“Portrait of four girls and a man on a verandah,” Dubbo area, New South Wales, ca. 1915, by Edward Challis Kempe, via National Library of Australia Commons on flickr.
I wonder if those are scented geraniums in the planter on the left?
The Rev. E.C. Kempe was an amateur photographer and principal of the Brotherhood of the Good Shepherd at Dubbo from 1912 to 1915. The Good Shepherd was one of several “Bush Brotherhoods,” Anglican religious orders that sent traveling priests to thinly populated rural districts. “They were described as a ‘band of men’ who could ‘preach like Apostles’ and ‘ride like cowboys’,” according toWikipedia. Kempe left behind an album of 157 photographs from his time in the bush.
“Two women on veranda of rendered* cottage with shingle roof and front garden, Hill End, New South Wales, ca. 1872,” by Charles Bayliss, via National Library of Australia Commons on flickr.
Hill End was a gold rush town. At the time of this photo, “it had a population estimated at 8,000 served by two newspapers, five banks, eight churches, and twenty-eight pubs,” according to Wikipedia. The rush was over by the early 20th century. In 2006, the town was down to 166 people.
The photographer came to Hill End as an assistant to a traveling photographer who had been contracted to take pictures of the area that could be used to advertise the mining colony and attract new residents.
“Charlie Ferguson’s sister,” Tilba Tilba, New South Wales, ca. 1895, by William Henry Corkhill, viaTrove of the National Library of Australia.
I love this formal pose in front of a vegetable garden — and it’s very typical of the photographer’s work.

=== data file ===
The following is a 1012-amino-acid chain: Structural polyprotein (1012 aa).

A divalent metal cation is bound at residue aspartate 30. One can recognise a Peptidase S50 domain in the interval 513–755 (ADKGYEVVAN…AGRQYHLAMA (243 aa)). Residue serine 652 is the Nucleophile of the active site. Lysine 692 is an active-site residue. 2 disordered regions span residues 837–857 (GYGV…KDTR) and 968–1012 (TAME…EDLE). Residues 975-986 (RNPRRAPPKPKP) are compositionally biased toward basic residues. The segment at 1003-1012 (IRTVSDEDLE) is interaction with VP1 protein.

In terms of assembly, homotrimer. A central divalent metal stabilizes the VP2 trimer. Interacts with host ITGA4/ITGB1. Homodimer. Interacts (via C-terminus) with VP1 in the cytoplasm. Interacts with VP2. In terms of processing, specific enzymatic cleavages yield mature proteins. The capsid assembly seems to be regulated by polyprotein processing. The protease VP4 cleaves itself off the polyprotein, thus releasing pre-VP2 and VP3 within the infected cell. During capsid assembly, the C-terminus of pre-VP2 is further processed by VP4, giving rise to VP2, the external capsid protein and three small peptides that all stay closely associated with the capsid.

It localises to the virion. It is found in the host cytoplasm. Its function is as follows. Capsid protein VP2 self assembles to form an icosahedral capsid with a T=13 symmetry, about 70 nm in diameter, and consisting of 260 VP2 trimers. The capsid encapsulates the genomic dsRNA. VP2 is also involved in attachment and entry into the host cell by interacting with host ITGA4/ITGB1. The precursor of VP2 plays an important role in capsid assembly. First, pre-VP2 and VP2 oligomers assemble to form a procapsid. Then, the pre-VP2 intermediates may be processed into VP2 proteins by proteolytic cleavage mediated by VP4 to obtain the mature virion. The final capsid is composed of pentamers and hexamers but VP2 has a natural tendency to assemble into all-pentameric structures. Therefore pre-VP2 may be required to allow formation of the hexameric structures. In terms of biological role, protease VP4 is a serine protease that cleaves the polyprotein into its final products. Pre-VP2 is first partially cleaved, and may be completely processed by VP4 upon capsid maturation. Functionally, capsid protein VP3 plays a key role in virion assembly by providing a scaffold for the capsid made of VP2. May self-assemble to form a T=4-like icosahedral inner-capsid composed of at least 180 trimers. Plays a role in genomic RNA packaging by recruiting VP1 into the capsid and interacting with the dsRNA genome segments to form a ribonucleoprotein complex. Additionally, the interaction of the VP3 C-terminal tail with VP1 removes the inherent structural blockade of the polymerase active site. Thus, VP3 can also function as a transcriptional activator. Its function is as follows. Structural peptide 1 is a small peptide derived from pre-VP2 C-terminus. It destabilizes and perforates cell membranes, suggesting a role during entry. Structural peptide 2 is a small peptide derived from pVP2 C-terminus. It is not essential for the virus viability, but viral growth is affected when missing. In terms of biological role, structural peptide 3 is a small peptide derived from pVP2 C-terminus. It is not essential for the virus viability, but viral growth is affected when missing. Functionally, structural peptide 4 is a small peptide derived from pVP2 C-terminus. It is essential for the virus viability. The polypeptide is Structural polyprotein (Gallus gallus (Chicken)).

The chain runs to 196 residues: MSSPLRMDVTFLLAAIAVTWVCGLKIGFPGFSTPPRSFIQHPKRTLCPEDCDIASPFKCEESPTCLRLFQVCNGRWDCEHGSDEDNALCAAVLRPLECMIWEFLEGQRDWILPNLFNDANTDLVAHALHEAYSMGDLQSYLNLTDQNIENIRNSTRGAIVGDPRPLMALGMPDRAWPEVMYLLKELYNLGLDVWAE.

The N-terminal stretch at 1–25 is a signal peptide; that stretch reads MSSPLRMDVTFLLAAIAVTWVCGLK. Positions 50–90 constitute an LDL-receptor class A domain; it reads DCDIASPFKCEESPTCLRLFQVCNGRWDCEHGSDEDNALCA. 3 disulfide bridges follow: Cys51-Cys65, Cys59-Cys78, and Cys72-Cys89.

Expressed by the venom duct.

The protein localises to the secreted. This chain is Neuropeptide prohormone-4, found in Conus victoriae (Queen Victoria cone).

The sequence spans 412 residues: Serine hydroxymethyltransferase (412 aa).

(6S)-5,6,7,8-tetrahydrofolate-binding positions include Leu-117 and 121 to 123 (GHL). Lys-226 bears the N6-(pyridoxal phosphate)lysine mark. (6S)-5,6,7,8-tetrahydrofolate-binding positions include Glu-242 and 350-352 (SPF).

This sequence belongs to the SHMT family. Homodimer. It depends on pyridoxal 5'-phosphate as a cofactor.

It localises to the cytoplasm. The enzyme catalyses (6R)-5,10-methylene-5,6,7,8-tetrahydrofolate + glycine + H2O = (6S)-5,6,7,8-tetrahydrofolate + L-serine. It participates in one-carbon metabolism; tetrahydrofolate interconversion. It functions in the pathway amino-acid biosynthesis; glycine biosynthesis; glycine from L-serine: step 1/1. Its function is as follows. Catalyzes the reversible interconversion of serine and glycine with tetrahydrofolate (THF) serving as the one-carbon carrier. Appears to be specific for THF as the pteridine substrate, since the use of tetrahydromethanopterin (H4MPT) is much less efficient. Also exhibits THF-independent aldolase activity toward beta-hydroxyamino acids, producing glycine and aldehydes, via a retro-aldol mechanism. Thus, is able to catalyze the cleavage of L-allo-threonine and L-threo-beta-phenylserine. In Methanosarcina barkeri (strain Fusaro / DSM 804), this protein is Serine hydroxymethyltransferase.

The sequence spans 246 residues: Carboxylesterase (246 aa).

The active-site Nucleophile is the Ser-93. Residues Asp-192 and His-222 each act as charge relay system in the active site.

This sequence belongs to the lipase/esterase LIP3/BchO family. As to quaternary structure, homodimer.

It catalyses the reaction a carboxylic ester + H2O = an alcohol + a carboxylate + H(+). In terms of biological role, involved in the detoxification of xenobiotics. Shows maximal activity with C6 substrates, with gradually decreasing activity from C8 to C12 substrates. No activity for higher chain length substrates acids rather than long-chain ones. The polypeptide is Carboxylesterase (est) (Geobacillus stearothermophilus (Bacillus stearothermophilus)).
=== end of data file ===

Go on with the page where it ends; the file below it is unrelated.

Corkhill was an amateur who took thousands of pictures of his prosperous dairy farming community between 1890 and 1910.
His images were rediscovered in 1975, when his daughter gave his surviving glass plate negatives to the National Library. Among the 840 that could still be printed were portraits of family and neighbors of a “special intensity and intimacy,” according to the book, Taken at Tilba.
For the natural light, Corkhill had to work outside, in gardens and farmyards. But he often posed his subjects as if they were in a studio, with small tables, chairs, and books. His backdrops were sometimes shrubs and flowers, but he also seemed satisfied with rough fences, water tanks, or the space between two farm sheds. Occasionally, the sitters look a little amused by the process, but the photographer’s approach is not ironic.
“Corkhill’s familiarity with and affection for his subjects is evident . . . and imbues his photographs with a strange combination of authority and informality. He has a rather casual approach to the backgrounds in his portraits, as if his familiarity with the scenes he records makes him impervious to some of their oddities,” according to his biography on the Library’s website.
You can click on the linked titles below to see more of his pictures, or you can browse through the online catalog here.
Corkhill was an amateur photographer who took thousands of pictures of his family members and neighbors between 1890 and 1910, often posing them in their gardens. In 1975, his daughter gave his approximately 1,000 surviving glass plate negatives to the National Library.